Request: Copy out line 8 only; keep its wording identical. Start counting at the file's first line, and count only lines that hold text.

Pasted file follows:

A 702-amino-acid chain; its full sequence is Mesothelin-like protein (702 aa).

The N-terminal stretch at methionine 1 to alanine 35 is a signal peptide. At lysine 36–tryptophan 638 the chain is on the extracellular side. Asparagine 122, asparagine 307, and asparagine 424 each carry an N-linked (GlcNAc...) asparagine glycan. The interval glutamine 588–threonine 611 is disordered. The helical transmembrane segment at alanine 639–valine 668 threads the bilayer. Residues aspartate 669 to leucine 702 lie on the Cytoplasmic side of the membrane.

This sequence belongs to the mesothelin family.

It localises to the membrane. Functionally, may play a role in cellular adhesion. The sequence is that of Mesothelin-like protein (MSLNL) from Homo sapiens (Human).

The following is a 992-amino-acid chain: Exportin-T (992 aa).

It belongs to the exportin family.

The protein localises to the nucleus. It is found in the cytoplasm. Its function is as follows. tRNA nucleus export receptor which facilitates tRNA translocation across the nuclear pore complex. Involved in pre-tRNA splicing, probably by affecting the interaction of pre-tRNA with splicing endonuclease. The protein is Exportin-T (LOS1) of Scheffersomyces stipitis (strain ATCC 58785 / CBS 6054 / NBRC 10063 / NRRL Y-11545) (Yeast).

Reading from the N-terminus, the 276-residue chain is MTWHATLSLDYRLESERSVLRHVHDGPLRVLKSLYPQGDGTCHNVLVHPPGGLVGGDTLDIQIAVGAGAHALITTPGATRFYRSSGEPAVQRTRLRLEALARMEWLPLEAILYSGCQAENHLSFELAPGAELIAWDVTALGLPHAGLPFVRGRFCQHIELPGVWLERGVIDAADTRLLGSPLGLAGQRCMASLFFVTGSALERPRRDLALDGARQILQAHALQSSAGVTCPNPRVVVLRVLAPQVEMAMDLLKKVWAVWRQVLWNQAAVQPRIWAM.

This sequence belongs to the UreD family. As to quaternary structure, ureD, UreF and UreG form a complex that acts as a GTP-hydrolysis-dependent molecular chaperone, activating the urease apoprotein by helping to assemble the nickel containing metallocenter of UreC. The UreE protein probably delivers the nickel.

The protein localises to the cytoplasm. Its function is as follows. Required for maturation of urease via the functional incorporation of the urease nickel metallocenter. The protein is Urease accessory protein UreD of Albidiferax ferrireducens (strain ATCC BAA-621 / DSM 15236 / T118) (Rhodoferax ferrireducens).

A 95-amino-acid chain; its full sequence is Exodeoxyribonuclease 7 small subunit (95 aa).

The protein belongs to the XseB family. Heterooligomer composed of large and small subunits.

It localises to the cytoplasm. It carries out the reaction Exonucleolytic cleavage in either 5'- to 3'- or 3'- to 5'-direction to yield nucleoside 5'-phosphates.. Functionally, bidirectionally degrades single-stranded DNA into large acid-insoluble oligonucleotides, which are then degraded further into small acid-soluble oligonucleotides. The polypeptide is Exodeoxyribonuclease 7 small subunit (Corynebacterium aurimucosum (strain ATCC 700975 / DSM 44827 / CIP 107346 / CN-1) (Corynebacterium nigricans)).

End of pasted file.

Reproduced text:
Reading from the N-terminus, the 276-residue chain is MTWHATLSLDYRLESERSVLRHVHDGPLRVLKSLYPQGDGTCHNVLVHPPGGLVGGDTLDIQIAVGAGAHALITTPGATRFYRSSGEPAVQRTRLRLEALARMEWLPLEAILYSGCQAENHLSFELAPGAELIAWDVTALGLPHAGLPFVRGRFCQHIELPGVWLERGVIDAADTRLLGSPLGLAGQRCMASLFFVTGSALERPRRDLALDGARQILQAHALQSSAGVTCPNPRVVVLRVLAPQVEMAMDLLKKVWAVWRQVLWNQAAVQPRIWAM.